The Digital Cybersecurity Paradox
In 5 years there will be 75 billion devices connected to the internet, perhaps a few billion insecure and unpatchable. An estimated 2 billion run VxWorks and perhaps a couple hundred million of those will not be patched in any reasonable length of time.
About 200 million Internet-connected devices—some that may be controlling elevators, medical equipment, and other mission-critical systems—are vulnerable to attacks that give attackers complete control, researchers warn. – Ars Technica
Deep Asset Risk
It’s no longer just about data exfiltration but instead also the specter of the loss of physical control. Thanks to the overwhelming business advantage of digitalization many organizations are creating massive, porous attack surfaces of insecure devices responsible for controlling physical infrastructure, from water, HVAC and power to medical, manufacturing and even maritime structures.
What Could Go Wrong?
The digital paradox is the inherent conflict between business advantage and deep asset exposure to bad actor control. And we’ve already seen the opening moves in the new hacker game. The lines between networks, nations and organizations are getting blurred by vanish airgaps that once protected these devices from unseemly remote actors.
Let’s face it, we’re emerging from the perfect Sorites Paradox scenario, where a heap of sand (the growing business value of interconnectivity) is eroded just one grain at a time by malware or remote bad actor control. Today, as billions of insecure devices connect, there is a growing, critical mass of exposure where many more grains can exit at a time.
For example, attacks against critical infrastructure in Ukraine in 2017 (WannaCry and NotPetya) inadvertently spread globally and shut down hospitals, ships at sea and even distribution centers. They were among the most devastating and unintended cyber attacks of all time. OOPs.
These attacks aimed at Ukraine accidentally cut globally like a hot knife through warm butter, from network to network, nation to nation, seeping into the critical systems of some of the most well-defended companies. Read excellent coverage of NotPetya in Wired
IT isn’t ready for IIoT
The firewall vendors warn you to patch and segment, segment, segment. How many skilled security experts will it take to protect you? How many lines of code? How many ACLs? The answer: you’ll never have enough resources. See this 102 second explanation from former Wall Street infrastructure analyst Gabe Lowy on the futility of the firewall in the age of IIoT:
“So if you’re an organization moving IIOT data from your OT systems across your network into IP analytics systems or software, that’s lateral movement. Your firewall- traditional firewall, just not going to be able to handle that and protect against it…”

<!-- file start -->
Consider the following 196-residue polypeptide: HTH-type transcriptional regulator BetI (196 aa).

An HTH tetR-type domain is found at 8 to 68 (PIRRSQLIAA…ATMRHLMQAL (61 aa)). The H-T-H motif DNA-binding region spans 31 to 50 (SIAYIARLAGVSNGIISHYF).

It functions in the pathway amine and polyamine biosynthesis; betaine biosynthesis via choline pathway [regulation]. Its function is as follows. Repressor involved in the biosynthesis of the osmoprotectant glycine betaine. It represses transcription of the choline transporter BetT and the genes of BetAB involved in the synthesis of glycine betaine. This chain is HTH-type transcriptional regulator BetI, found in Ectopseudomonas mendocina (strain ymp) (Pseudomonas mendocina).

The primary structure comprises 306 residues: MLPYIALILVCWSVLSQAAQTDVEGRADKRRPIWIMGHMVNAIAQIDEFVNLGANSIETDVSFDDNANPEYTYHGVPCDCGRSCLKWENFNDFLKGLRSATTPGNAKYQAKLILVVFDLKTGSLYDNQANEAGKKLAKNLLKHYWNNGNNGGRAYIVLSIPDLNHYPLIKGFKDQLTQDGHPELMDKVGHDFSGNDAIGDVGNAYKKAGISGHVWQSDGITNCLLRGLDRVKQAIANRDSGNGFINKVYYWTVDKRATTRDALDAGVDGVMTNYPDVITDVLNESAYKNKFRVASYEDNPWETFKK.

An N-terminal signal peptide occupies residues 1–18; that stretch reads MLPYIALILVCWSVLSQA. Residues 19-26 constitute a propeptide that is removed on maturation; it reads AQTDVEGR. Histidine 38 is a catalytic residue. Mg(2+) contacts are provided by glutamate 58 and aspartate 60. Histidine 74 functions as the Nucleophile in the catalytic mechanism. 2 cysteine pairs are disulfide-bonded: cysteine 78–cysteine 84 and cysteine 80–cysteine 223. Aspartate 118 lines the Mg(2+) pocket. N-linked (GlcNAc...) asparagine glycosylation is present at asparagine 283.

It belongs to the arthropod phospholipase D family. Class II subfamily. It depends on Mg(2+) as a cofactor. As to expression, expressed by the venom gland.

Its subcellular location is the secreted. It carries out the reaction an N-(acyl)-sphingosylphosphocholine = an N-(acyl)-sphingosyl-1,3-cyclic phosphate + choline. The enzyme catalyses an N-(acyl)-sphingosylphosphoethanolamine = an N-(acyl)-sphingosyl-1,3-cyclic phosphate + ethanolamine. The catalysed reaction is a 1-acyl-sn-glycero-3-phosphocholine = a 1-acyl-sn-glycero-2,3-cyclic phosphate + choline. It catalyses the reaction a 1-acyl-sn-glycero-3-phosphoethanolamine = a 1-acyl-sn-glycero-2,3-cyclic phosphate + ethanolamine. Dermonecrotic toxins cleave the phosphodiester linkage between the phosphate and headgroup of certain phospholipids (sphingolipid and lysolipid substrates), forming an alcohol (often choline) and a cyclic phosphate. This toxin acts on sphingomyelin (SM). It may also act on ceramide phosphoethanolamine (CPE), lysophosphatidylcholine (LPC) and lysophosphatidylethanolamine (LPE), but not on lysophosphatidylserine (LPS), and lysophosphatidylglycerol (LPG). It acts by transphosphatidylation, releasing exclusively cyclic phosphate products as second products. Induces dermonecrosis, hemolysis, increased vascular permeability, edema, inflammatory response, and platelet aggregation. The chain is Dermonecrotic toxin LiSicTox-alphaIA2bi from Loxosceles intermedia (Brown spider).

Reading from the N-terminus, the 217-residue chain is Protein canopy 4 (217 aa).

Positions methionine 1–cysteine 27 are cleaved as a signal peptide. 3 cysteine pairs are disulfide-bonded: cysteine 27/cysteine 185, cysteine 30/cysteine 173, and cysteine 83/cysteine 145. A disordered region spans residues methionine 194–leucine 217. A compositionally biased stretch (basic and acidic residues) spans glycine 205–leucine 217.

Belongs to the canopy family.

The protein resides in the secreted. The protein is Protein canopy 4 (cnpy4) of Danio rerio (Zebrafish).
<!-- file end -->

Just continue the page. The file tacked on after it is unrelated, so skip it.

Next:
From Geeks and Greeks to Rolling Stones
That brings us to another insight from the ancient Greeks: the myth of Sisyphus. The firewall and segmentation problem is, at its core, a scale and resilience/availability challenge exacerbated by the direct link between skills shortages and human error in the security chain. Every step up the mountain, a step back. All the while the attack surface grows and the attack vectors proliferate.
What could go wrong?
A recent theCUBE panel on IIoT and cyber war concluded that the bad guys were already in your network. They are being held back by the threat of attacks against their own soft underbellies. But what about private players who are primarily playing defense and have no offensive countermeasures?
That is, the digital enterprise merely connecting IIoT devices to the internet? Do they launch attacks against bad actors or do they just pay ransom? Today I suspect they’re simply paying up or suffering the losses. Maybe they’ll take out cyber attack insurance.
The ancient Greeks took exception to rolling stones uphill. It was a notable curse.
Think you can hire and spend your way to the top with your existing security stack? Get Gabe’s paper here.
This article was written by Gregory Ness, Interim CMO at Tempered Networks. Gregory has an extensive startup background in networking, security, virtualization and cloud computing. He was among the first to point out network and security issues with virtualized IT infrastructures and then emerging cloud operating models, which led to the formation of the Infrastructure 2.0 Working Group with Vint Cerf, Dan Lynch and a host of leaders in the networking industry.